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Eva Arnspang Christensen is the associate professor and head of the team in molecular biofotonics at the department of Chemical Engineering, Biotechnology and Environmental Technology and a young researcher. She has already shown remarkable results in research by using super-resolution photomedicated microscopy techniques to visualize how proteins are organized in both living and fixed cell membranes. She is active in the measurement of membrane protein diffusion coefficients, which is the most direct tool to see if changes in membrane lipid compositions result in altered diffusion of proteins. She has published five articles on diffusion with k-Space Image Correlation Spectroscopy (kICS) applied to membrane proteins and lipids, including a method paper in collaboration with researchers at McGill University, Montreal Canada.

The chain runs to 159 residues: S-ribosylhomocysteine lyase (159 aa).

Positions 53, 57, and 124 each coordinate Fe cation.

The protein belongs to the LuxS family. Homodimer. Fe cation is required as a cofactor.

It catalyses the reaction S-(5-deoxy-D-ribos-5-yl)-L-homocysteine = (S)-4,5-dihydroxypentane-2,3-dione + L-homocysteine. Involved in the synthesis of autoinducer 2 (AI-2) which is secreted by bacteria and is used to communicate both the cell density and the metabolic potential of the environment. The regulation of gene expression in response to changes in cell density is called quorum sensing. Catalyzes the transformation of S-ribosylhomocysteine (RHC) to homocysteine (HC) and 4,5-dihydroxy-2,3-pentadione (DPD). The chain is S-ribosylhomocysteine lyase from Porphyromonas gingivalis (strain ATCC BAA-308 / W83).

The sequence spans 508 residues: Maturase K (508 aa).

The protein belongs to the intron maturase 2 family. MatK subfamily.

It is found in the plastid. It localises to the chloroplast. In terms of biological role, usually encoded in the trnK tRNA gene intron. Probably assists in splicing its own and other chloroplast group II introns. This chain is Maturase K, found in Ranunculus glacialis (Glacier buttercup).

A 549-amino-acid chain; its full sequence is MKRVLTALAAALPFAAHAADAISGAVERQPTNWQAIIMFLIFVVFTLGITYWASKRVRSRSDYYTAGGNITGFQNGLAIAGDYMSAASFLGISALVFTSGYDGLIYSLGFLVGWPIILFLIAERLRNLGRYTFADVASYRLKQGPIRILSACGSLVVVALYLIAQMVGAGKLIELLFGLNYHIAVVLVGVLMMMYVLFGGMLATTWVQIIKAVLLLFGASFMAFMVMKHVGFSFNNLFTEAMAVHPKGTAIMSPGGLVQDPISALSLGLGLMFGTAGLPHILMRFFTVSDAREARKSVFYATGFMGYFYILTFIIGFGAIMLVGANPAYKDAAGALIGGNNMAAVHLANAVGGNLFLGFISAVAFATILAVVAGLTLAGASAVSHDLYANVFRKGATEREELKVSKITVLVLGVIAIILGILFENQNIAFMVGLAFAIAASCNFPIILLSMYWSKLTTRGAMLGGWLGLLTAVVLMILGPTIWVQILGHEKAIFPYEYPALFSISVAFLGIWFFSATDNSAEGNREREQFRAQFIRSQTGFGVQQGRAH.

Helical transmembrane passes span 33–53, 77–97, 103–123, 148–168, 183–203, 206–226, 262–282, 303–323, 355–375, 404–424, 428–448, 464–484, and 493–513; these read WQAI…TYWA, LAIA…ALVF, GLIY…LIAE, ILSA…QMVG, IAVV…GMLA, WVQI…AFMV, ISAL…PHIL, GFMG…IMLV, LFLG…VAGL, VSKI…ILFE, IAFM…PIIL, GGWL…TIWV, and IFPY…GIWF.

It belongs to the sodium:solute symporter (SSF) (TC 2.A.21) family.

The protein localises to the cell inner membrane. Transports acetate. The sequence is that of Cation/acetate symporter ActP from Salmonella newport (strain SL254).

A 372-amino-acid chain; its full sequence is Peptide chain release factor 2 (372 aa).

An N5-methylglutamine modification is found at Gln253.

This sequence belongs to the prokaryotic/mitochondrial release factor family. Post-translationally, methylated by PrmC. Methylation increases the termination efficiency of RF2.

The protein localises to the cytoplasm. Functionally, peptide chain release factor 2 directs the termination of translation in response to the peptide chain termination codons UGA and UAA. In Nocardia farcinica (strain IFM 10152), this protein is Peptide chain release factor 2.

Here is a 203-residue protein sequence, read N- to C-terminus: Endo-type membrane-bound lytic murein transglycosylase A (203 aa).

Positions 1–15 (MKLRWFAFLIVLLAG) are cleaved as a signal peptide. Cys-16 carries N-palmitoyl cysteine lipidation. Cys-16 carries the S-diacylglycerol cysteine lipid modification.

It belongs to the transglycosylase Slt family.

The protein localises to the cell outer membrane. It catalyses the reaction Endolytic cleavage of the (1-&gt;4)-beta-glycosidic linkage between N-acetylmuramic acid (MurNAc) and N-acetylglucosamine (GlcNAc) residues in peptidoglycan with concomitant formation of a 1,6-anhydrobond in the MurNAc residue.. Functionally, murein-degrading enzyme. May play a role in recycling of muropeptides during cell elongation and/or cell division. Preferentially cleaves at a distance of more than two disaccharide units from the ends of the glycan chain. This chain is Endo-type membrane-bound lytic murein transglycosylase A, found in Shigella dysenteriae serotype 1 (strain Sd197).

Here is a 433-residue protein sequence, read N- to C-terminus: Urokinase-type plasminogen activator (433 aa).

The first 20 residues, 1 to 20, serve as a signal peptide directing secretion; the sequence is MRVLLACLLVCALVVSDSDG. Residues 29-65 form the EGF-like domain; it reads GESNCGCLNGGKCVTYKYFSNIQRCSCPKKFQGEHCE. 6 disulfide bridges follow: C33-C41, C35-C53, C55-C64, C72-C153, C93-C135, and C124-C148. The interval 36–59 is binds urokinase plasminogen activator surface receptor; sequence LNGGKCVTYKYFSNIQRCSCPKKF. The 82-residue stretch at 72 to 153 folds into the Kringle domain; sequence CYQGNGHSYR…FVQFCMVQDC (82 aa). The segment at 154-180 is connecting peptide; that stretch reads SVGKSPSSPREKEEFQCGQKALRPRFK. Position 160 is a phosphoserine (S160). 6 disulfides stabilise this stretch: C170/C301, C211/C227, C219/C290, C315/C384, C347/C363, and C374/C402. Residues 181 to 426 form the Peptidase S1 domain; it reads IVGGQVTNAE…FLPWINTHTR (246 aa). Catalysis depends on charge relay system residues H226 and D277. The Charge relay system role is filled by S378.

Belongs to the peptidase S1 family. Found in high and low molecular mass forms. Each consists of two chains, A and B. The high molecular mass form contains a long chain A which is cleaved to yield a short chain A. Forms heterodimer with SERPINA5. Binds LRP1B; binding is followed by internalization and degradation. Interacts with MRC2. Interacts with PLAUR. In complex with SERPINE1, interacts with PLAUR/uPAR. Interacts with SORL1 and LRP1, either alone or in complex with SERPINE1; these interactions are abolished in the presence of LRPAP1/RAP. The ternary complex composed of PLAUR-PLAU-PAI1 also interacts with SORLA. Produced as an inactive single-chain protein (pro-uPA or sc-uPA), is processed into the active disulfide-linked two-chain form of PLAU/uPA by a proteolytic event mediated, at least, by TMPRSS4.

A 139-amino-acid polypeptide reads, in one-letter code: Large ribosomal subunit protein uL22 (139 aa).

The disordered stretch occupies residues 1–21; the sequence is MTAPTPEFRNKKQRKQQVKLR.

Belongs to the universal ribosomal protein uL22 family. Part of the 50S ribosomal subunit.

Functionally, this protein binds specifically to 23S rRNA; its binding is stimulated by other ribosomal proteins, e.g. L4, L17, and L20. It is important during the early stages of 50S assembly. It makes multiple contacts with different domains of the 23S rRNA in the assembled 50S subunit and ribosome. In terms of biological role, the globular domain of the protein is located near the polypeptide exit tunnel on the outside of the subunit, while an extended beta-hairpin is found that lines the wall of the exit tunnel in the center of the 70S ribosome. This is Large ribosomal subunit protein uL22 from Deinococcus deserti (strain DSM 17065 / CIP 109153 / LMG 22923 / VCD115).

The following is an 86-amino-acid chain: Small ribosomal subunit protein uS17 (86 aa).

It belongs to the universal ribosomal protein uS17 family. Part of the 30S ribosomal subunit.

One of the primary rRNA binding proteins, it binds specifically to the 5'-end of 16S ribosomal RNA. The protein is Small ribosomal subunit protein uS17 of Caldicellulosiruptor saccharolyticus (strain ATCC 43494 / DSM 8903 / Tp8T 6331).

Single particle localization and live tracking in cells are essential to reveal nanoscale regulation of proteins. The water channel aquaporin-3 (AQP3) is important for the renal ability to concentrate urine but little is known regarding plasma membrane regulation of AQP3 in response to short-term hormone mediated urine concentration facilitated by increased levels of cAMP. Super resolution Photoactivatable Localization Microscopy (PALM) with quantitative Pair Correlation analysis (PC-PALM) revealed cAMP mediated nanoscale clustering of AQP3 in the plasma membrane upon cAMP stimulation. Novel power spectral analysis of live-PALM image sequences of tracks lasting 5 frames revealed that while the measured diffusion coefficients of AQP3 were identical between control and cAMP stimulated cells, the confinement radius increased significantly for long trajectories, in qualitative agreement with the results from PC-PALM analysis. Thus fixed and live PALM measurements revealed a change in AQP3 plasma membrane nano-organization upon cAMP stimulation, indicating short-term hormone regulation of AQP3 at the nanoscale level. This regulation of nano-organization may play an important physiological function in regulation of urine concentration and body water homeostasis.